Some of the commonly used temperature measurement standards include:
International Temperature Scale (ITS): The ITS is a standardized temperature scale that defines the relationship between temperature and certain physical properties, such as the thermal expansion of certain materials. It provides a common reference point for calibrating temperature measurement devices and is used to establish traceability to national and international standards.
Calibration standards: Calibration standards are reference materials and instruments used to calibrate temperature measurement devices. These standards provide a known, stable temperature, and are used to verify the accuracy and reliability of thermometers, thermocouples, RTDs, and other temperature measurement devices.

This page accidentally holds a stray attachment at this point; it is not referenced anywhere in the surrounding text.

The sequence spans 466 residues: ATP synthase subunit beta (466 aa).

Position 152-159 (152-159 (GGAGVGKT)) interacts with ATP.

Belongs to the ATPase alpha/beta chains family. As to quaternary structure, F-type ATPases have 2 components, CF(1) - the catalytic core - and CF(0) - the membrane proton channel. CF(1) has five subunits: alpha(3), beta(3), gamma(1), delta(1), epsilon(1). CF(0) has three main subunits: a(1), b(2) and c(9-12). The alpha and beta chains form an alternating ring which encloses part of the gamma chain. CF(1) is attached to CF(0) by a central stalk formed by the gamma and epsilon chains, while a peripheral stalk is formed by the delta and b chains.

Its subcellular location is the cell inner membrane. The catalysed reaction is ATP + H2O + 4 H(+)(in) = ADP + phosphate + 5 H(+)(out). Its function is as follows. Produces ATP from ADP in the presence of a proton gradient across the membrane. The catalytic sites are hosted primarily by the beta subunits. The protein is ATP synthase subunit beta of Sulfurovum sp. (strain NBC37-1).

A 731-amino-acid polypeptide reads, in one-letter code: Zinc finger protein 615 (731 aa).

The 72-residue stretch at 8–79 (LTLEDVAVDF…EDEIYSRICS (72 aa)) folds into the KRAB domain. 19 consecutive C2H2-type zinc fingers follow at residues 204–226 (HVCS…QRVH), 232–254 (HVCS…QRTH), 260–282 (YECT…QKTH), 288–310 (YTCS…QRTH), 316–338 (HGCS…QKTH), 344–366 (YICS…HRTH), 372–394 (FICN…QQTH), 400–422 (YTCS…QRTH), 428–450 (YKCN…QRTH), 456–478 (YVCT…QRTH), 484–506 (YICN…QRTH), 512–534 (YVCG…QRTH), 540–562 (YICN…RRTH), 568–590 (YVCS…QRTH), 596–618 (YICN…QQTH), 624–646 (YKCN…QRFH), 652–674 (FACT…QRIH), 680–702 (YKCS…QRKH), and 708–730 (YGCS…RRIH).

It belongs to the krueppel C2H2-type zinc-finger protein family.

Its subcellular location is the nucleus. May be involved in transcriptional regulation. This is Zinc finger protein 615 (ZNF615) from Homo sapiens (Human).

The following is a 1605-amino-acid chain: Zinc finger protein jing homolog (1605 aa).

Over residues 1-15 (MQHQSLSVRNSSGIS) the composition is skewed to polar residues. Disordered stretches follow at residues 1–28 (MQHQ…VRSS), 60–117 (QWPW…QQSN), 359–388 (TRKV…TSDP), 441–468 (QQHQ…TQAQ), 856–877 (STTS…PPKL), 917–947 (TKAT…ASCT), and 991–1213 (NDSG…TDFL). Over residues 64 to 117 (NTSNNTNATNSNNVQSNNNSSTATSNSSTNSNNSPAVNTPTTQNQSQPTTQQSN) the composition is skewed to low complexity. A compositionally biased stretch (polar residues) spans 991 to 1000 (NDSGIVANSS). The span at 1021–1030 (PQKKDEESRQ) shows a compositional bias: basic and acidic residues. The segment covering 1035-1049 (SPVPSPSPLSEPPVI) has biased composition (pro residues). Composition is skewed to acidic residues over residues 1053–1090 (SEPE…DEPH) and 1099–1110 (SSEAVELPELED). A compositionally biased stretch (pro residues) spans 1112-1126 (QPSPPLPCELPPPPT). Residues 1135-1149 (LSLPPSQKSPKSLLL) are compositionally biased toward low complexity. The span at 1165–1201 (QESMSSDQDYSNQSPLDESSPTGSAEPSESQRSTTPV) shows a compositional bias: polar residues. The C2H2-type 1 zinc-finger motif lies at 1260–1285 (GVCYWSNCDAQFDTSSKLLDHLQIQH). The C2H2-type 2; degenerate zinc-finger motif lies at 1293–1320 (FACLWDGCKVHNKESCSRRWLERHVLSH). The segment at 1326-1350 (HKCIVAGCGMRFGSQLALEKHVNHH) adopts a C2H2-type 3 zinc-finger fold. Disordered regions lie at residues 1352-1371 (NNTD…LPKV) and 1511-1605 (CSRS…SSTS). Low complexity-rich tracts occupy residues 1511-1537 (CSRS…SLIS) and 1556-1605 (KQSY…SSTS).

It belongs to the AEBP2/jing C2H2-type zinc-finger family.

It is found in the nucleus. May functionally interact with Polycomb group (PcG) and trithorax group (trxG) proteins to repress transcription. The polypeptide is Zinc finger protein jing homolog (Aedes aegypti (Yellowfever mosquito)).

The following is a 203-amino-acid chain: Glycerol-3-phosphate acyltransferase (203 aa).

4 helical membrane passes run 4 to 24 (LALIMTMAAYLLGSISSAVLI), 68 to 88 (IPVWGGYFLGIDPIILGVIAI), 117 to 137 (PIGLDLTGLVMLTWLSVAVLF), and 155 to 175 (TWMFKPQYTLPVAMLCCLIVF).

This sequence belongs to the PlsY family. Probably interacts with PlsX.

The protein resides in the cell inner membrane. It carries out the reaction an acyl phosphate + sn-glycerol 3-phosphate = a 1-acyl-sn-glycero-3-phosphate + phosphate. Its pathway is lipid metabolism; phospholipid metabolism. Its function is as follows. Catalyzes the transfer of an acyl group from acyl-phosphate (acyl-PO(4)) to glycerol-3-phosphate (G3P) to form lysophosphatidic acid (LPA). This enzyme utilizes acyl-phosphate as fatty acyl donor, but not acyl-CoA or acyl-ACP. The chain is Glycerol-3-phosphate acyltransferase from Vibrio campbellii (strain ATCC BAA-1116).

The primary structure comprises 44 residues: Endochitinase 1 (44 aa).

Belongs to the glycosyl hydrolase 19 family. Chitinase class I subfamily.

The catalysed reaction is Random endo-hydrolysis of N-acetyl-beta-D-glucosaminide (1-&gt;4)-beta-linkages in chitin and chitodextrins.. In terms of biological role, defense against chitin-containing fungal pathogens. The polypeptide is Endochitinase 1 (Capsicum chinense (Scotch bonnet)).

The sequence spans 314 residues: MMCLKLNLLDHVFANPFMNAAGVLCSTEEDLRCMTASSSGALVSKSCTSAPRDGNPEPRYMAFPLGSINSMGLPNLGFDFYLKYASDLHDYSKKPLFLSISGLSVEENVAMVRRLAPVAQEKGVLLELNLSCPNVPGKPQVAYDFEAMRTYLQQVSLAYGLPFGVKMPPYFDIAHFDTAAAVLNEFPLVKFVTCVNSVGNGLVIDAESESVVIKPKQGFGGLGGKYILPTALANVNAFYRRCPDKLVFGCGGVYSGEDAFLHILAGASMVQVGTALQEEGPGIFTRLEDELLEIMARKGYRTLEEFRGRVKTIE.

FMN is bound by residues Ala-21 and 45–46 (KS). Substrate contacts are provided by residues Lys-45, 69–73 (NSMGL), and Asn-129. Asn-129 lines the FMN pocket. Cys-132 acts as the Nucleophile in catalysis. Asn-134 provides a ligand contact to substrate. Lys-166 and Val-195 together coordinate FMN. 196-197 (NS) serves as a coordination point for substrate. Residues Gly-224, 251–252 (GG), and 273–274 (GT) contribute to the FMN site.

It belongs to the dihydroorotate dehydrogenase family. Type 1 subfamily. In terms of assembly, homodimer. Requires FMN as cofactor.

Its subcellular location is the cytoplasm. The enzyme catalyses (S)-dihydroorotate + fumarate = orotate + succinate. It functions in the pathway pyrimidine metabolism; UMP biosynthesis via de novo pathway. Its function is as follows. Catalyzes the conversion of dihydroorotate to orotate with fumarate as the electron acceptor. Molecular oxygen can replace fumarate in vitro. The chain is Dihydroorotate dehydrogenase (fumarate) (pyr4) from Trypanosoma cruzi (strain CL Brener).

Standard Operating Procedures (SOPs): SOPs are documents that describe the steps and procedures for conducting temperature measurements. They ensure consistency and repeatability across different measurement procedures and provide guidance for users to perform temperature measurements correctly and accurately.
Traceability: Traceability is the ability to trace the measurement results back to the original reference standard or calibration source. Traceability provides a documented chain of measurement and calibration that ensures the accuracy and reliability of temperature measurements.
Overall, temperature measurement standards are critical for ensuring accurate and consistent temperature measurements in a wide range of applications, including manufacturing, food and beverage processing, pharmaceuticals, and scientific research.